Yesterday noon we, along with several hundred others, braved Twin Cities roads to gather at a lunch at McNamara Alumni Center at the University of Minnesota.
The speaker was Minnesota Governor Mark Dayton.
(click on photos to enlarge)
The event was the Carlson School of Management’s “First Tuesday” and the large audience seemed mostly to be Twin Cities business representatives. University of Minnesota President Eric Kaler was one of the dignitaries in the audience.
It was a most interesting hour. Gov. Dayton spoke, referring a number of times to this handout which we all received: Guv Hndout Mar 5 2013002. At the end, he answered questions and listened to advice from the floor, presented at random through several portable microphones. He was with us for over an hour; then departed to talk with another group somewhere else.
The tension of driving to the event after 8″ of snow, was worth it.
Governor Dayton knew his audience, and he politely but certainly took the offensive.
Judging from the tens of thousands of communications I see, from left and right, and politically disinterested, we are a society that takes non-negotiable positions, basing our judgements on our understanding of our one or two most important issues.
Contemporary society is complex, so we citizens mostly revert to simplicity. We don’t want information unless it supports our position.
It is a dangerous attitude, shared by far too many.
Gov. Dayton, as we Minnesotans know, comes from a very prominent Minnesota business family; spent part of his early career as a school teacher in inner city New York; and has spent most of his adult career in public service in the state of Minnesota.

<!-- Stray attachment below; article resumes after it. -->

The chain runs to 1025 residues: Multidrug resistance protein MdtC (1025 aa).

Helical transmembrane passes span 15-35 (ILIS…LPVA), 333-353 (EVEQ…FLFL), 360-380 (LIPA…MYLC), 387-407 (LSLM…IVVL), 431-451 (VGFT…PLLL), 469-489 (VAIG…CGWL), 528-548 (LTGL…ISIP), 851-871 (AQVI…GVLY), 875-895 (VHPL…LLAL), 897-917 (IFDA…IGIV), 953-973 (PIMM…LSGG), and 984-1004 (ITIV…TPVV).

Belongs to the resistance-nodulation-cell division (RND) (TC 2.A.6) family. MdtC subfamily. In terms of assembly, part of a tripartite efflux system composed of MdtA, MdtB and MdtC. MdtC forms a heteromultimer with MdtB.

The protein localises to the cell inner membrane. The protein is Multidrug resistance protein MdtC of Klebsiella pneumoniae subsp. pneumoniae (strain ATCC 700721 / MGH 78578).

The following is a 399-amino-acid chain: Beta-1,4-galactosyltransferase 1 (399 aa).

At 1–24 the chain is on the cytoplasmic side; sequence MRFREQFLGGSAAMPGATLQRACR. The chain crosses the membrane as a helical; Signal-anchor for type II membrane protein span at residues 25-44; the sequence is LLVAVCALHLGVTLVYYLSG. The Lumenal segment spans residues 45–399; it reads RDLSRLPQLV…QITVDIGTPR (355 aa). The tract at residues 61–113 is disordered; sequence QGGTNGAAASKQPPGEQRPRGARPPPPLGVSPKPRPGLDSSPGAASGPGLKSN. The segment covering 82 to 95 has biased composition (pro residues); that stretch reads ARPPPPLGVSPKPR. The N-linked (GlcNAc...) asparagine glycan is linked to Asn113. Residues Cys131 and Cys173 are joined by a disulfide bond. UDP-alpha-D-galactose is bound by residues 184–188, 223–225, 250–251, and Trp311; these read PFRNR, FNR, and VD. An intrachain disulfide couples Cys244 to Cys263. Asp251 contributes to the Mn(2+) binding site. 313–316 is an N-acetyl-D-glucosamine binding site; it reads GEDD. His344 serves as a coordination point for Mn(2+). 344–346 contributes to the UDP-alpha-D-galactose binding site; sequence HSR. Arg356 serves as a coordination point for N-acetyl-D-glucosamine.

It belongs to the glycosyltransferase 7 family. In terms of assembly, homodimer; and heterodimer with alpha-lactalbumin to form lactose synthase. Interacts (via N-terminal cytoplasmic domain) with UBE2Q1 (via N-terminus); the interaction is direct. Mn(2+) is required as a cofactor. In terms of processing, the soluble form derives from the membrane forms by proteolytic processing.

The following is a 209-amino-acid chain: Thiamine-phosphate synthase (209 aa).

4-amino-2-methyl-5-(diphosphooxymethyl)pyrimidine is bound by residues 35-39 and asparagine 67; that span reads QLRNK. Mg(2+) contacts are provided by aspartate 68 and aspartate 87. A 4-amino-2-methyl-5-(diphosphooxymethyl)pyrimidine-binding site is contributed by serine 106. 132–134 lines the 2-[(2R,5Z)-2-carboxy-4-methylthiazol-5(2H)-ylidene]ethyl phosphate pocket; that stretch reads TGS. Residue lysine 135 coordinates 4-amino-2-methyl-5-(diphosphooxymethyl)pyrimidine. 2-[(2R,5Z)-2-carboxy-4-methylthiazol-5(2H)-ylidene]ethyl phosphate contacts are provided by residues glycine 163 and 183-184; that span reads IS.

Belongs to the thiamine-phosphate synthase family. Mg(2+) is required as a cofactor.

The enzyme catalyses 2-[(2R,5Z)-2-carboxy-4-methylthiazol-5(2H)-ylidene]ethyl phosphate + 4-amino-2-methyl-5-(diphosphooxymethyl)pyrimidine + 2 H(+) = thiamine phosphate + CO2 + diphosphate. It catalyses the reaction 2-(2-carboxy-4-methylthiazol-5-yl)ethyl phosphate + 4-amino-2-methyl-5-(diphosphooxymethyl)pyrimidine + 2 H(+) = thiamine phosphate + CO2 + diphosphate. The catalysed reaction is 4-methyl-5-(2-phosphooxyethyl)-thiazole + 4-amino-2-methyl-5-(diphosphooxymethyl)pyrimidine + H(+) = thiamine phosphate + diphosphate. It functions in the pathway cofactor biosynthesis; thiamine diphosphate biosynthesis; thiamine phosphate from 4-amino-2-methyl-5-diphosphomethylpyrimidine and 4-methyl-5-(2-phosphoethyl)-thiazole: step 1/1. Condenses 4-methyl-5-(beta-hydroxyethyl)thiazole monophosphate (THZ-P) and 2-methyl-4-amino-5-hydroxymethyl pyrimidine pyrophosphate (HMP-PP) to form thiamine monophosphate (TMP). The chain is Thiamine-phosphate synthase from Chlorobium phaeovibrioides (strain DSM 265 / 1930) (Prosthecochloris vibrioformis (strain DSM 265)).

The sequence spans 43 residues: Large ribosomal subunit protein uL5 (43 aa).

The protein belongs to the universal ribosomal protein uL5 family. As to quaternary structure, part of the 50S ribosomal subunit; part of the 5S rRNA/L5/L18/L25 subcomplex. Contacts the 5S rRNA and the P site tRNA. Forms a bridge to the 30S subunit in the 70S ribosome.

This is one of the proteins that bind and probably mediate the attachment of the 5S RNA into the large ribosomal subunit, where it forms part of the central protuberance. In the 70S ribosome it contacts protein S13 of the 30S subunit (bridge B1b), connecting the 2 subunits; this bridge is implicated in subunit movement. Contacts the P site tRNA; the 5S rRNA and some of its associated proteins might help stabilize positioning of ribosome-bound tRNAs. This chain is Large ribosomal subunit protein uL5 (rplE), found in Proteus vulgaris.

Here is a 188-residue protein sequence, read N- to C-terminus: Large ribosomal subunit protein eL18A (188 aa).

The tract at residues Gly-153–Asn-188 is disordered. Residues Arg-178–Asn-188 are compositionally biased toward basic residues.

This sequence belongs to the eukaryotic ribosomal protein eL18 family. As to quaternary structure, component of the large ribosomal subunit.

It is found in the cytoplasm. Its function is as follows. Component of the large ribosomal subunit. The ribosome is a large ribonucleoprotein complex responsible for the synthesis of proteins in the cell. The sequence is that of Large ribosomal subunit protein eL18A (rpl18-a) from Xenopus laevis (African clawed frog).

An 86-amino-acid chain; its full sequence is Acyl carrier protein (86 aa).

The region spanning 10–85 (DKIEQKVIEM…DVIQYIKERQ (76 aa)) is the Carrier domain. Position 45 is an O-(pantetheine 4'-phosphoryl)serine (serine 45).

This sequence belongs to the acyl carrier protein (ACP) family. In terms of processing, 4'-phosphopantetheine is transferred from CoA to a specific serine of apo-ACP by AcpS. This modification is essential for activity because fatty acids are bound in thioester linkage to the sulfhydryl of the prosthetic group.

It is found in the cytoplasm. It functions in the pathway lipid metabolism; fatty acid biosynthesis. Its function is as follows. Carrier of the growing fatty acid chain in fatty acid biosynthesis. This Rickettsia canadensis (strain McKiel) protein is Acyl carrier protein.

He has an impressive portfolio. Still I sometimes hear him ridiculed for various unfair reasons.
But he knows bottom lines and good public policy.
The Governor was in a serious mode, yesterday.
His anchor story was of meeting with a dozen or so of Minnesota’s most prominent big business leaders not long ago. It was one of those fancy, private dinner meetings somewhere.
He marveled, he said, at how these very sophisticated captains of Minnesota business and industry seemed not to budge from their respective certainties, even when confronted with pesky facts that didn’t support their positions. (Think assorted mantras: “business is being forced to leave our state due to high taxes” and the like.) Belief seemed to trump reason.
They were stuck (as we all can be) in their belief about reality.
Sitting there, I could better understand people at my level being mired in our own unrealities, than these anonymous Big Shots who privately had the Governors ear for an extended period of time.
We ordinary people have to struggle to get to “facts”; these Captains of Minnesota Business have boatloads of employees in their corporations who, if they were hired for and allowed such, could be truth tellers.
But hearing the truth is inconvenient, and even these business leaders apparently wouldn’t publicly budge, even in the face of contrary evidence from the Governor of their state.
Gov. Dayton spoke as a confident leader, in command of his narrative, unquestionably competent including addressing questions from the floor.
The Governor commented about Minnesota’s flagship University of Minnesota, and said he had gathered data which demonstrated that the UofM did as well or better in its accomplishments than the sum of the eight major universities in Boston – little places like Harvard, MIT and the like. His very prominent businessman Dad once told he and his siblings: “if you put all your eggs in one basket, you better take mighty good care of that basket.” But, he said the UofM, and public institutions in this state, have suffered from policies of austerity; and the state suffers as a consequence.
His Tax proposals are intended as informed thoughts and invitation to debate on alternatives to the pesky realities of our state, where for too many years we have relied on shell games, like shifts, to pretend we are doing well financially, supposedly “balancing our books”, when in reality we were digging ourselves a deep hole from which we now have to fashion a way out.
At the beginning, the Governor was greeted with polite applause.
At the end, there was a standing and sustained applause, joined by most in the audience, applause which did not seem forced.
It was a good day.